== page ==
Change is constant, but put people first

It seems to be a time when everything changes. Fast. Too fast. Some people like change. Some people don’t. Not every change, good or bad, pleases everybody.

I’m recalling a kind of old-time joke — my style — when the crank of the town was asked about change. He replied, “I’ve seen lots and been against every damn one.”

Don’t think I’ll go that far. I loved movies in living color. I love DVD discs that shoot real movies in Technicolor on a screen. Wow! I can turn my living room — great room a new fangled description — into a theater by pulling down a hidden screen and connecting an EPSON projector. I can watch, with great delight, 30 hours of Sherlock Homes half-hour TV segments in black and white and love every minute. I can remember in the first grade watching Rin Tin Tin on a white sheet in a classroom. It was a treat we got when we were good kids. My father bought me a toy film projector so I could watch cartoon characters race about on a white wall. No sound and the film had to be rewound on a reel and kept in a safe place. I could watch the same magic over and over and over, but I loved Rin Tin Tin best.

I didn’t like it when we had to drive the car to San Francisco instead of taking the ferry. I loved cold, foggy days and the smell of good soup inside. I loved to walk on the deck in the fog, snuggled warm. I loved fog. Weather. Climate changer. Global warming. Don’t like that much. I accept the fact we are experiencing this change and hope someone figures out a way to slow it down. This is a change that bodes no one on the planet good. What did we used to say? “It’s an ill wing that bids no one good.” This is one.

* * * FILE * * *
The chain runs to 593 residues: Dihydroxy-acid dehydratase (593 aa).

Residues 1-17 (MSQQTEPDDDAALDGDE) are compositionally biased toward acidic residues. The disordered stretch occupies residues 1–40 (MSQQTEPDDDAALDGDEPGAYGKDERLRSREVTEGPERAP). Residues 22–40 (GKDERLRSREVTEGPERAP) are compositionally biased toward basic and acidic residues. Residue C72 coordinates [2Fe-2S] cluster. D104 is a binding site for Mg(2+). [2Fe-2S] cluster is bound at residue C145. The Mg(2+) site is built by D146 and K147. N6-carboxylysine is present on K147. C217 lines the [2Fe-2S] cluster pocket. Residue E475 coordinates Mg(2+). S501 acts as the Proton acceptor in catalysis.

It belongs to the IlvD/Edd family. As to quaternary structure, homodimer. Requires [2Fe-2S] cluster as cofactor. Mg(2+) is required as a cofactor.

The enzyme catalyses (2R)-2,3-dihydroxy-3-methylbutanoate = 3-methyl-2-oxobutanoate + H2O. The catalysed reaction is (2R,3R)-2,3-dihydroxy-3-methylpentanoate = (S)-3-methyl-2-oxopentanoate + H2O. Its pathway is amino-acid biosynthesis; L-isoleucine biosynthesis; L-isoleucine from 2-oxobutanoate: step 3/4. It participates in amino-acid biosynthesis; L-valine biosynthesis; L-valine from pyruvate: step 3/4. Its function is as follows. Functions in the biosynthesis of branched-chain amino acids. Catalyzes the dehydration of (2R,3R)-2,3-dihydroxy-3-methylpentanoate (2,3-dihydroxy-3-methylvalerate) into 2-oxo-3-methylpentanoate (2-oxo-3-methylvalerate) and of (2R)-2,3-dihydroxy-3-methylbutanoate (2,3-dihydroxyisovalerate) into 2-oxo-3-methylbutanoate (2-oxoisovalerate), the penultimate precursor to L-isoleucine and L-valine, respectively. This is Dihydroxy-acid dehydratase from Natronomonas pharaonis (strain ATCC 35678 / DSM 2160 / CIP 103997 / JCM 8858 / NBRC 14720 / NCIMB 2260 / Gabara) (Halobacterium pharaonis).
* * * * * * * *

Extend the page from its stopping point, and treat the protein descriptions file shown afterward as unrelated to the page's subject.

I don’t like over population and huge dirty cities where people live stacked on each others shoulders. A high-rise, to me, is a monstrosity. I must feel the earth beneath my feet. Climb and sit in a tree. Even at 84. Clean stalls, make compost, groom a mudder — that’s a horse who loves to roll in the mud.

That the sound of birds — singing, crowing, tweeting, trilling, raking fallen leaves with clawed feet and munching worms and other creepy crawlies — has been displaced with the sound of motorcycles, revving engines, growling trucks, boom boxes, horns, traffic, drones, helicopters, jets and other annoying what nots, offend my ears.

Ticky tacky dwellings — suburban sprawl-lined hump roof to hump roof, eating up space and rich soil saddens my sense of order. We used to sing, “Don’t fence me in.” Today, we sing of paved paradise.

I hope it will never be I who decide which changes must be made and hope they who must make them, think of the common good, of the planet, of the living things who abide here and not of cipher in banks and paper in wallets and pockets. They who put profit first. Living things nowhere.


Bettejo Dux is an author and Kauai resident.


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